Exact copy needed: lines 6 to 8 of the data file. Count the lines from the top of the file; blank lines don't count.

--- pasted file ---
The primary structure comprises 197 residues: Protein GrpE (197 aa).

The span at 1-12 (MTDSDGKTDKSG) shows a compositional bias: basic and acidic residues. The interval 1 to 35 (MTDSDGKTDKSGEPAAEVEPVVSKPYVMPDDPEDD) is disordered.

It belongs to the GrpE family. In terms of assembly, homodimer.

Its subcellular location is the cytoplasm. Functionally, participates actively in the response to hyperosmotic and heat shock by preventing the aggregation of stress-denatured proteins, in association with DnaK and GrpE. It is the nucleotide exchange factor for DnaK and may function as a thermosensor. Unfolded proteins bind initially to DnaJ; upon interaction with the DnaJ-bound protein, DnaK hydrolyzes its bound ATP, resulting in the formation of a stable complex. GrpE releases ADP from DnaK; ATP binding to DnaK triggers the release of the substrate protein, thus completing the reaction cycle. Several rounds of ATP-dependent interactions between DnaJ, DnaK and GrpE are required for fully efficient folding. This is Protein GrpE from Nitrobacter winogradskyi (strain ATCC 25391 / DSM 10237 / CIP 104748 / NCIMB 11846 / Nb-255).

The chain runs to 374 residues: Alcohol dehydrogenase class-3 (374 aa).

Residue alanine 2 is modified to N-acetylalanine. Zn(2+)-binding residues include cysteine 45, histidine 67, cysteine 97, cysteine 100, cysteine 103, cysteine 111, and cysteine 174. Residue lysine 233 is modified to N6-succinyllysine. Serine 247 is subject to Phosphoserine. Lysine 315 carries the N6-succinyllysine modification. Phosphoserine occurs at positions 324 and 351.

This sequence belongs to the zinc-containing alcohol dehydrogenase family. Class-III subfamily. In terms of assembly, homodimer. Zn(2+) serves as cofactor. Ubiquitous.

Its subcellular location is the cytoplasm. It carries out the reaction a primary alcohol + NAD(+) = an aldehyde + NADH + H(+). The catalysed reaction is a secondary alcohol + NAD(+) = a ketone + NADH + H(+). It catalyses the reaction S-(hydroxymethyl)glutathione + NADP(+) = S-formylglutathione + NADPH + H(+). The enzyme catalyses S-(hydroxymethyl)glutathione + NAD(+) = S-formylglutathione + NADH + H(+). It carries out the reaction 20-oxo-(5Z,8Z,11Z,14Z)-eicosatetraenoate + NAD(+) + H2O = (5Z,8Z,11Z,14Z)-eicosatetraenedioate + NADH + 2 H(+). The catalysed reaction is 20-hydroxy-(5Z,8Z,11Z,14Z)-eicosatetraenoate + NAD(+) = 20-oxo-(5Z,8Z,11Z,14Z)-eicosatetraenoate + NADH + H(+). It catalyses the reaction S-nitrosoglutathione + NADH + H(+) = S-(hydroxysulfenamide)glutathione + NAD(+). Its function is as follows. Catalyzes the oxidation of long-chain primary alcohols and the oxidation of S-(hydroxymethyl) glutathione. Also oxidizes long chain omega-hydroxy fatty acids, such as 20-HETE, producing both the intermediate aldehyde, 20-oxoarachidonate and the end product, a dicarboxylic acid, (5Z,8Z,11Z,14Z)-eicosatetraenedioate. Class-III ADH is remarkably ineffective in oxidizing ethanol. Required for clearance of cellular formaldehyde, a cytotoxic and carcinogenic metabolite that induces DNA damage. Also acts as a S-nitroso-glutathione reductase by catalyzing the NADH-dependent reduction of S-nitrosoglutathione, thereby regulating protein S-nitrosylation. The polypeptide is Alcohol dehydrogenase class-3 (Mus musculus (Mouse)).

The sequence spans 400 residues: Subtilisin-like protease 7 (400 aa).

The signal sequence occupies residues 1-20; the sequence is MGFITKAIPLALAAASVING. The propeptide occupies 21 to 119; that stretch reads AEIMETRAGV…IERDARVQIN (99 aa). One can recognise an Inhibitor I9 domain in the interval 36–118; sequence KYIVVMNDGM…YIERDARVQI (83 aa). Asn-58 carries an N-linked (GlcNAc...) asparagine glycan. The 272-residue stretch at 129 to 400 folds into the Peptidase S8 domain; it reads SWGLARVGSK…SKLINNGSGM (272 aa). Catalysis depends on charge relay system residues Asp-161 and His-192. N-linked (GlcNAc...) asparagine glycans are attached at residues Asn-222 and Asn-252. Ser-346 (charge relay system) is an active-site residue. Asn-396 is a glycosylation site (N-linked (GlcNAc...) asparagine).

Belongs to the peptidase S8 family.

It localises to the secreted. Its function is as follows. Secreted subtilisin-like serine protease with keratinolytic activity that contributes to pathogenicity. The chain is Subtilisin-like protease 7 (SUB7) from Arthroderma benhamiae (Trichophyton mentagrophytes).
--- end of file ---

Residue alanine 2 is modified to N-acetylalanine. Zn(2+)-binding residues include cysteine 45, histidine 67, cysteine 97, cysteine 100, cysteine 103, cysteine 111, and cysteine 174. Residue lysine 233 is modified to N6-succinyllysine. Serine 247 is subject to Phosphoserine. Lysine 315 carries the N6-succinyllysine modification. Phosphoserine occurs at positions 324 and 351.

This sequence belongs to the zinc-containing alcohol dehydrogenase family. Class-III subfamily. In terms of assembly, homodimer. Zn(2+) serves as cofactor. Ubiquitous.

Its subcellular location is the cytoplasm. It carries out the reaction a primary alcohol + NAD(+) = an aldehyde + NADH + H(+). The catalysed reaction is a secondary alcohol + NAD(+) = a ketone + NADH + H(+). It catalyses the reaction S-(hydroxymethyl)glutathione + NADP(+) = S-formylglutathione + NADPH + H(+). The enzyme catalyses S-(hydroxymethyl)glutathione + NAD(+) = S-formylglutathione + NADH + H(+). It carries out the reaction 20-oxo-(5Z,8Z,11Z,14Z)-eicosatetraenoate + NAD(+) + H2O = (5Z,8Z,11Z,14Z)-eicosatetraenedioate + NADH + 2 H(+). The catalysed reaction is 20-hydroxy-(5Z,8Z,11Z,14Z)-eicosatetraenoate + NAD(+) = 20-oxo-(5Z,8Z,11Z,14Z)-eicosatetraenoate + NADH + H(+). It catalyses the reaction S-nitrosoglutathione + NADH + H(+) = S-(hydroxysulfenamide)glutathione + NAD(+). Its function is as follows. Catalyzes the oxidation of long-chain primary alcohols and the oxidation of S-(hydroxymethyl) glutathione. Also oxidizes long chain omega-hydroxy fatty acids, such as 20-HETE, producing both the intermediate aldehyde, 20-oxoarachidonate and the end product, a dicarboxylic acid, (5Z,8Z,11Z,14Z)-eicosatetraenedioate. Class-III ADH is remarkably ineffective in oxidizing ethanol. Required for clearance of cellular formaldehyde, a cytotoxic and carcinogenic metabolite that induces DNA damage. Also acts as a S-nitroso-glutathione reductase by catalyzing the NADH-dependent reduction of S-nitrosoglutathione, thereby regulating protein S-nitrosylation. The polypeptide is Alcohol dehydrogenase class-3 (Mus musculus (Mouse)).